Aw poopy. Evil or Very Mad
DonKult - 06.01.2014, 11:26
Post subject: Re: RE: What are safe settings?
      k1tt3h wrote:
      DonKult wrote:
as the kernel has no built-in workaround for it.

You should submit a patch. Wink

Yes, but not before I have established world-peace by leading the invasion of earth by my friendly martian brothers. Wink
(I know how the patch would look like to do what I do "by hand", but while I can read the kernels C code, I am bad at reading the decoded assembly of the proprietary BIOS (in all 10 versions shipped so far), so I have no idea what it does – and while I am fine with frying my own system, I would need to do deeper analysis before I potentially destroy hardware of other people)

      k1tt3h wrote:
      DonKult wrote:

[and no, I am not telling, as I don't consider this safe either]

Aw poopy. Evil or Very Mad

Yes, at least if you consider the guy not giving the sharp knife to a toddler to be the poopy.

But as you insist: https://github.com/torvalds/linux/blob/ ... osl.c#L109
This enables potentially code paths in the BIOS which NOBODY tested, so anything could happen from nothing over hardware damage to the uprising of the machines against the weak humans!
k1tt3h - 09.01.2014, 22:03
Post subject: Re: RE: What are safe settings?
      DonKult wrote:
Yes, but not before I have established world-peace by leading the invasion of earth by my friendly martian brothers. Wink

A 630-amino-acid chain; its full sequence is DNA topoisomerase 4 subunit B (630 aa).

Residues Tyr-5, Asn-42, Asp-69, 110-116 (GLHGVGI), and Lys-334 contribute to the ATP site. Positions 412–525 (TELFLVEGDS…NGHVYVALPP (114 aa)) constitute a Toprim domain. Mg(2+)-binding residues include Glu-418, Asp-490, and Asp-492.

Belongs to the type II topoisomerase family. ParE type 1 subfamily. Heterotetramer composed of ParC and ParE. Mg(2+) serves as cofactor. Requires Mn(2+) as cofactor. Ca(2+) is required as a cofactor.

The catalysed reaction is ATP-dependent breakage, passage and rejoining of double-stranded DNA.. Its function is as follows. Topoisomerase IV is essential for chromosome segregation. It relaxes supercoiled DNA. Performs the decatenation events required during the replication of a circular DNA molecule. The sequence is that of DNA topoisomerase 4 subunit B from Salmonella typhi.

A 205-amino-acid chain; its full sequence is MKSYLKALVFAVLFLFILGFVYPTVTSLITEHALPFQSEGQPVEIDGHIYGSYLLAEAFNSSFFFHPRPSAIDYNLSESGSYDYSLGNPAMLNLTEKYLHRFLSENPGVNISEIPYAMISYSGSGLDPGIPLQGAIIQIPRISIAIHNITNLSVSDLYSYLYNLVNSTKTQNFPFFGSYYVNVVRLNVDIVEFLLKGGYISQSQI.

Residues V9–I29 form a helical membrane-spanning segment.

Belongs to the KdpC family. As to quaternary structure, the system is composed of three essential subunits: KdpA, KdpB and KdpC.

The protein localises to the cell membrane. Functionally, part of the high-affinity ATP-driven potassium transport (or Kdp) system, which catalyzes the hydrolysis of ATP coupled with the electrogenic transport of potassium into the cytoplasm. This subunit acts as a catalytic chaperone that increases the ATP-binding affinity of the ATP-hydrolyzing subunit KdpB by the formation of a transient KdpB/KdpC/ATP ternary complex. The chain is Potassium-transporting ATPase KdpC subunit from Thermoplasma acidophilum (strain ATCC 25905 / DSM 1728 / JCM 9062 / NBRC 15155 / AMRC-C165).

(I know how the patch would look like to do what I do "by hand", but while I can read the kernels C code, I am bad at reading the decoded assembly of the proprietary BIOS (in all 10 versions shipped so far), so I have no idea what it does – and while I am fine with frying my own system, I would need to do deeper analysis before I potentially destroy hardware of other people)

I have been in that same boat. I gave it a shot in regards to the GPU fan control and the keyboard backlight for my laptop. I even got as far as creating the email. In my case, I was not confident because my own ``fix'' was a mystery to me. It worked, but if someone was to ask me how, I would never return an answer.

      DonKult wrote:

Yes, at least if you consider the guy not giving the sharp knife to a toddler to be the poopy.

But as you insist: https://github.com/torvalds/linux/blob/ ... osl.c#L109
This enables potentially code paths in the BIOS which NOBODY tested, so anything could happen from nothing over hardware damage to the uprising of the machines against the weak humans!


This sounds like a wonderful conclusion to the beautiful and peace filled story that has been humankind. I welcome our Linux powered Robotic Overlords.